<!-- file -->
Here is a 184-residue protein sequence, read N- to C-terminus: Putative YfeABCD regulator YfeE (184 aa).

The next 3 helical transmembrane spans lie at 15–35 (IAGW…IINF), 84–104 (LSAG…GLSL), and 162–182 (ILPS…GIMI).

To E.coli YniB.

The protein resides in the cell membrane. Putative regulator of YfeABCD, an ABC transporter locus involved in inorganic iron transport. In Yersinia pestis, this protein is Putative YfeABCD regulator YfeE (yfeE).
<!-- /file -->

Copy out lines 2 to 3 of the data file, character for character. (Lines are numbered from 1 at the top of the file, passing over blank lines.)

The next 3 helical transmembrane spans lie at 15–35 (IAGW…IINF), 84–104 (LSAG…GLSL), and 162–182 (ILPS…GIMI).

To E.coli YniB.